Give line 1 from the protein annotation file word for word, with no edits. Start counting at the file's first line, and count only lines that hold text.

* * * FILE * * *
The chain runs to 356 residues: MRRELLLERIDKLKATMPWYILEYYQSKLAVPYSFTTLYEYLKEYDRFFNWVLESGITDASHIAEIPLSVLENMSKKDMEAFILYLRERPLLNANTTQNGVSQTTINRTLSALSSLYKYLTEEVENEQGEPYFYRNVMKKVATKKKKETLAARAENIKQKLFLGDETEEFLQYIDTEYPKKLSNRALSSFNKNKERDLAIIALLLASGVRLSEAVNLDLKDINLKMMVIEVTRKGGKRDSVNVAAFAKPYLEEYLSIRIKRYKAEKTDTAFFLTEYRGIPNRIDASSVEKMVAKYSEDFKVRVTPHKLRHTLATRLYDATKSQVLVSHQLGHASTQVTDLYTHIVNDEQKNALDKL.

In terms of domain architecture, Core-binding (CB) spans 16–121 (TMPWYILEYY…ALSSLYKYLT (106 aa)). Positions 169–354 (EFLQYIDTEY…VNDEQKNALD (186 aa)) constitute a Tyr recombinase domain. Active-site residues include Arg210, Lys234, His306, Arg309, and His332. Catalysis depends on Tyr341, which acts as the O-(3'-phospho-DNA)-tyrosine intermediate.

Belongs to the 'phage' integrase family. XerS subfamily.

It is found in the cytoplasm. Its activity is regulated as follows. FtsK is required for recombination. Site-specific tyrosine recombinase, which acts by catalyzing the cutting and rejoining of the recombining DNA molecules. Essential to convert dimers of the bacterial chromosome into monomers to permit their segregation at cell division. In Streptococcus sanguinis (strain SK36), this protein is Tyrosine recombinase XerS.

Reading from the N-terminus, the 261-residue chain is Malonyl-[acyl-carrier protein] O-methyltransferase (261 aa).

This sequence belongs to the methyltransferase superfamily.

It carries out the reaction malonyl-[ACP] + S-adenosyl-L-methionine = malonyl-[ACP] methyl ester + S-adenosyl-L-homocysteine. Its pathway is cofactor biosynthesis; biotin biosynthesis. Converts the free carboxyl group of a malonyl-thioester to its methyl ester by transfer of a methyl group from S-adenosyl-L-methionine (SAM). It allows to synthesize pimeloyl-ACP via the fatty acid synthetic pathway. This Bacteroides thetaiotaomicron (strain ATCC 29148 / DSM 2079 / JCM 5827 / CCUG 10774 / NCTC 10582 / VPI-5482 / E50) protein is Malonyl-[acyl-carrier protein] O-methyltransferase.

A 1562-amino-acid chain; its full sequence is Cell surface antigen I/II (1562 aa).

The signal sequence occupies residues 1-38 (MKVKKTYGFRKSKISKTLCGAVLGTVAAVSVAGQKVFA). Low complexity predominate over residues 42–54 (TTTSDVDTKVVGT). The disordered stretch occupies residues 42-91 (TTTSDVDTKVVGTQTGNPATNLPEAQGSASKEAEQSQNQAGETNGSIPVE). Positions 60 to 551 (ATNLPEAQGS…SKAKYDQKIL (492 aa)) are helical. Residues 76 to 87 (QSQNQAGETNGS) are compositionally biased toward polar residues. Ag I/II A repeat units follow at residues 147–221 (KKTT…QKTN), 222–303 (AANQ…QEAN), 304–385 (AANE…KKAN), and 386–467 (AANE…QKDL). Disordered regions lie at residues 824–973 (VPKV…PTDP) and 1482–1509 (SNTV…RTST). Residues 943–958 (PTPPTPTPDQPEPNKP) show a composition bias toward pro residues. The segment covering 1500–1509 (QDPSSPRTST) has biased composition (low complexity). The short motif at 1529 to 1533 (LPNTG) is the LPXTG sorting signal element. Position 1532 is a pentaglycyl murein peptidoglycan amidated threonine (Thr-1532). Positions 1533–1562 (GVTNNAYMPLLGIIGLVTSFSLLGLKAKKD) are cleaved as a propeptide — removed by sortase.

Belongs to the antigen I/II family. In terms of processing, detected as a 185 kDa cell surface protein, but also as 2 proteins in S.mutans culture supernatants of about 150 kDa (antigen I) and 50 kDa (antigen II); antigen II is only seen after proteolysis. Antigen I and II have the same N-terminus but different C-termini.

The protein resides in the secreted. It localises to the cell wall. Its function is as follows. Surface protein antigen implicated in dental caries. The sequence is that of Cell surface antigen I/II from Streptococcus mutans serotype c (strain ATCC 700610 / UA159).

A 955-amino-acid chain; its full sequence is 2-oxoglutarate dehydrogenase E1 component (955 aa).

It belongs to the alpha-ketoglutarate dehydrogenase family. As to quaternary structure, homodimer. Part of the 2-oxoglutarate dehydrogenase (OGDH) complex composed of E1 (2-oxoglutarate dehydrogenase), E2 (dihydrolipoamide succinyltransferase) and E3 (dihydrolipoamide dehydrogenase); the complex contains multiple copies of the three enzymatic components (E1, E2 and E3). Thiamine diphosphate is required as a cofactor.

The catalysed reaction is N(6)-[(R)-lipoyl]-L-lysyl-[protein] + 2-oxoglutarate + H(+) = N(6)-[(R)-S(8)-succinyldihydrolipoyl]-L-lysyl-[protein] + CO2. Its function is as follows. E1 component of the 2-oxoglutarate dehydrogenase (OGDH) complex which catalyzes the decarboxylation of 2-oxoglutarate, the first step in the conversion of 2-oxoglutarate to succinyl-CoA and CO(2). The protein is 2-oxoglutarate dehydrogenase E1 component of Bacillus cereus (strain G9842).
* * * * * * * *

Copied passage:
The chain runs to 356 residues: MRRELLLERIDKLKATMPWYILEYYQSKLAVPYSFTTLYEYLKEYDRFFNWVLESGITDASHIAEIPLSVLENMSKKDMEAFILYLRERPLLNANTTQNGVSQTTINRTLSALSSLYKYLTEEVENEQGEPYFYRNVMKKVATKKKKETLAARAENIKQKLFLGDETEEFLQYIDTEYPKKLSNRALSSFNKNKERDLAIIALLLASGVRLSEAVNLDLKDINLKMMVIEVTRKGGKRDSVNVAAFAKPYLEEYLSIRIKRYKAEKTDTAFFLTEYRGIPNRIDASSVEKMVAKYSEDFKVRVTPHKLRHTLATRLYDATKSQVLVSHQLGHASTQVTDLYTHIVNDEQKNALDKL.